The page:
North Korea's Nukes Will Only Go If Kim Gets to Stay

South Korean military exercise.

Keep the Kims. Ditch the nukes.

Time is running short if the United States wishes to prevent North Korea from acquiring the ability to attack the United States with a nuclear weapon. Recognizing this, the administration and outside advisors are floating a range of options to put pressure on Pyongyang. But most of these proposals are simply variants of ideas that have already been tried—and failed. A radically different approach is needed. If the United States wants North Korea to give up its nuclear weapons, it must be willing to allow the communist government in North Korea to survive.

The price is steep, but the alternatives are worse. North Korea has already conducted five nuclear-weapons tests, and on July 4 tested a missile with enough energy to travel at least 5,500 kilometers, officially qualifying it as an intercontinental ballistic missile (ICBM). There is little reason to doubt that North Korea will sooner or later overcome the remaining technological hurdles in the way of its goal: the capability to reach a major U.S. city with a nuclear weapon small enough to be carried by a missile, but rugged enough to survive the rigors of being blasted into space and reentering through the earth’s atmosphere.

Previous U.S. efforts to steer North Korea off this path—economic aid, multilateral negotiations, cyberattacks, relying on Chinese pressure—have clearly not been a match for Pyongyang’s overwhelming desire to possess that capability. North Korea’s nuclear and ballistic-missile progress have only accelerated in recent years. For decades, U.S. carrot-and-stick approaches have failed to recognize that for North Korea’s leaders, the capability to attack the United States with a nuclear weapon is the ultimate security against American efforts to overthrow them.

Other methods of convincing North Korea to give up its quest for a nuclear ICBM do not meet the feasibility test. A military strike to destroy North Korea’s nuclear and missile capabilities is clearly in this category. The United States would have no way of being certain that it knew the locations of all such facilities, and many of them are undoubtedly buried underground, where they would be extremely difficult to destroy. Even if all such facilities could be destroyed, moreover, the knowledge that made them possible would still exist in the heads of North Korean scientists and engineers. It would be only a matter of time before North Korea was able to reconstitute its capabilities.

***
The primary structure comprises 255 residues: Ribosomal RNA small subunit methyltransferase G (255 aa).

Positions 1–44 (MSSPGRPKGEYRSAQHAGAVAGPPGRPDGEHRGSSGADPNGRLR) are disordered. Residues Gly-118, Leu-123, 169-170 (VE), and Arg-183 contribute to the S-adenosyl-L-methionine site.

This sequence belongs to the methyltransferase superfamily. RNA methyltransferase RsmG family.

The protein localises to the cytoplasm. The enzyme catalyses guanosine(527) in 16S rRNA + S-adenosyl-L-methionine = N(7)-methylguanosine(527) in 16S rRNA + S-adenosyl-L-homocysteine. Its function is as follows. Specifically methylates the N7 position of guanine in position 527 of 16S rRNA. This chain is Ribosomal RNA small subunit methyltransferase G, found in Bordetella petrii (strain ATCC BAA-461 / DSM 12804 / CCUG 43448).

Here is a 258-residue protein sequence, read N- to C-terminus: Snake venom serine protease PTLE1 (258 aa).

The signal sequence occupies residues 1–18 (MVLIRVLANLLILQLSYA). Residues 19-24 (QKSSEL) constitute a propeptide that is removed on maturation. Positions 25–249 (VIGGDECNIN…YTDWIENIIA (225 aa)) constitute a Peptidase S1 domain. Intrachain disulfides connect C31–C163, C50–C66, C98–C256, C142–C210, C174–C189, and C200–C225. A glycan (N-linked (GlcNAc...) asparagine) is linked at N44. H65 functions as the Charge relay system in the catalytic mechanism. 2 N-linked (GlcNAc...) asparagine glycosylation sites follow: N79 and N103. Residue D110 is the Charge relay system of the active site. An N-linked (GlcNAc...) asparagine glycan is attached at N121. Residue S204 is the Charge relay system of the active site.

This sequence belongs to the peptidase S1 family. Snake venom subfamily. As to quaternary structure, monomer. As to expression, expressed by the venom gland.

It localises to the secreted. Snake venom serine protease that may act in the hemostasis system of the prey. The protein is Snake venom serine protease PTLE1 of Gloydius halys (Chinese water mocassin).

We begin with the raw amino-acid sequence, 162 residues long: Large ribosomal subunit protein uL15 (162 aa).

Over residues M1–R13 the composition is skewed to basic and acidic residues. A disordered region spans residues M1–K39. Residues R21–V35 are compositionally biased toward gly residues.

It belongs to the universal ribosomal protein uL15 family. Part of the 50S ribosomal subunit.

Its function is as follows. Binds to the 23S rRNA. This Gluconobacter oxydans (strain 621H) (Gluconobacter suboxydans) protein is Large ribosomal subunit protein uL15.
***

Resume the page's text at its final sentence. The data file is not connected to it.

More importantly, the immediate consequences for the people of South Korea and possibly Japan could be devastating. The greater Seoul area, home to twenty-five million people, is within firing range of hundreds of North Korean artillery pieces and rocket launchers. Hundreds of North Korean ballistic missiles could reach other parts of South Korea or, if Pyongyang wished, Japan. Aside from killing and injuring thousands, such attacks could create a humanitarian crisis of unprecedented scale.

Stiffer economic sanctions are equally unfeasible. United Nations and U.S. economic sanctions have had little effect. The only country with significant economic leverage over North Korea is China. Ninety percent of North Korea’s imports are from China, and 85 percent of its exports go to China. Despite declarations that it wishes to see a denuclearized North Korea, however, Beijing to date has imposed only moderate economic pressure on the country. The reason is that China more fully appreciates Pyongyang’s nuclear motives and the implications for China’s own interests.

Nuclear weapons have negligible military value to North Korea. Any nuclear attack on the United States or its allies would likely result in the annihilation of the North Korean state and its leadership. The nuclear threat has tremendous political value as a deterrent, however. Washington has made little secret of its desire to see regime change in North Korea. The United States and South Korea unquestionably could invade North Korea and overthrow its government—as the United States did in Iraq in 2003—provided they were willing to accept the human and material costs. An operational nuclear capability, however, particularly against the United States, would practically guarantee the security of North Korea’s rulers. Facing likely death anyway, North Korea’s rulers would have little incentive to hold back if invaded. Would Washington threaten the survival of a North Korean regime willing and able to do the same to a major American city?

China’s leaders believe that, for this reason, the Pyongyang regime is unlikely to willingly give up its quest for nuclear weapons and the ability to deliver them against the United States, no matter how much pressure it endures. Chinese pressure could, however, eventually provoke a coup or popular uprising in North Korea. That, in turn, could result in a civil war or breakdown of governance, likely sending millions of refugees flooding into China, and possibly even drawing China into an armed conflict in Korea.

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